HBO on Amazon Prime Exposes Weakness At Netflix

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NEW YORK ( TheStreet) -- The media has lost its ability to think for itself. Something happens -- whatever it is -- and intuition immediately fuels tweet after tweet and story after story of echo chamber regurgitation.

It's groupthink at its worst.

Almost to the person you get the same stale -- for want of a better word -- opinion on everything. Case in point -- the deal that brings select three-year old Home Box Office (HBO) (a division of Time Warner ) programming to Amazon.com Prime customers.

Here's what matters:

  • The addition of some HBO programming makes Amazon Prime more attractive. Obviously. But you can say this about dozens of other improvements Amazon constantly makes to its ecosystem. 
  • The deal highlights the fragility of Netflix's business model. It also underscores what a horrible CEO -- despite his smoke and mirrors and seductive way with the media -- Reed Hastings is. Had he approached competition with HBO differently (e.g., with some humility), he might be getting this deal rather than Amazon. There's no question in my mind he would love to have it.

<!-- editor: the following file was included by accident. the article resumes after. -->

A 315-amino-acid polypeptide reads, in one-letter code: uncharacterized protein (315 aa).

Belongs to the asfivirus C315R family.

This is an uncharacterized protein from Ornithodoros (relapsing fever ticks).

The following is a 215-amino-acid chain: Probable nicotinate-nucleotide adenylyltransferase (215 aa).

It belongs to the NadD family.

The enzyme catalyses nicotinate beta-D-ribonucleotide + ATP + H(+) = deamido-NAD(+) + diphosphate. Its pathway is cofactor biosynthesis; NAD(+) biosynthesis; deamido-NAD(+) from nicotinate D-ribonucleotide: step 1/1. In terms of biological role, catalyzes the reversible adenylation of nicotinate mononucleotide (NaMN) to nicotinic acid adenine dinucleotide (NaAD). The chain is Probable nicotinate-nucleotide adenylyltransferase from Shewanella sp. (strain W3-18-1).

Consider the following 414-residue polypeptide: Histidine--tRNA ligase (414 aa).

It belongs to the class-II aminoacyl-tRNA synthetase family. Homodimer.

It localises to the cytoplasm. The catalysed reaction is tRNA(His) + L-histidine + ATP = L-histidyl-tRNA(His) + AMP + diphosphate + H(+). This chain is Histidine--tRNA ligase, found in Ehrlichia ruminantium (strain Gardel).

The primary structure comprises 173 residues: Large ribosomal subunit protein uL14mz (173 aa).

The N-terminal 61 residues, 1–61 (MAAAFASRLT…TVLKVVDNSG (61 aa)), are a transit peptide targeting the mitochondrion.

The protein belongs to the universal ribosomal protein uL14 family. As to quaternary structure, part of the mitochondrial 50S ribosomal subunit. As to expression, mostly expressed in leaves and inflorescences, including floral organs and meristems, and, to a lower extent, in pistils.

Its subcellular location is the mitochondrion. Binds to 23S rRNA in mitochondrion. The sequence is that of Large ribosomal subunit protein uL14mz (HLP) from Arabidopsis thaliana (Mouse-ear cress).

• Expect more of this type of thing from HBO. They're in the early stages of what will be/is a move fast when necessary, ever-evolving digital strategy.

And, as per a popular talking point, more "young people" will be exposed to HBO programming, thus -- so the theory goes -- motivating them to find a way to catch the network's current slate. Because, of course, that's what most "young people" do these days -- clamor for ways to watch "The Wire" through their Amazon Prime account.

Another thing I'm hearing ...

The HBO/Amazon hookup angers cable . Um. No. In fact, it's pretty much the polar opposite. If indeed watching old -- and not even completely top tier -- HBO programming via Amazon intrigues people, cable companies could stand to benefit. But, that aside, they already are benefiting in a big way.

If you watch television at all, you may have noticed an uptick in the number of commercials selling you on cable with HBO as the main hook. Here in Southern California, Time Warner Cable's  is pushing them hard. I watch stations in Comcast markets (during baseball and hockey telecasts) and see the same. However, I cannot attest to the frequency outside of my home market.

In any event, cable realizes now more than ever that HBO is a way to sell people. It's not something to hide as a cost. Rather it's a valuable benefit made even more attractive by the emergence of HBO GO and smash hit originals such as "Game of Thrones" and "True Detective." (And, unlike Netflix, HBO has and reports the numbers to support the "smash hit" claim).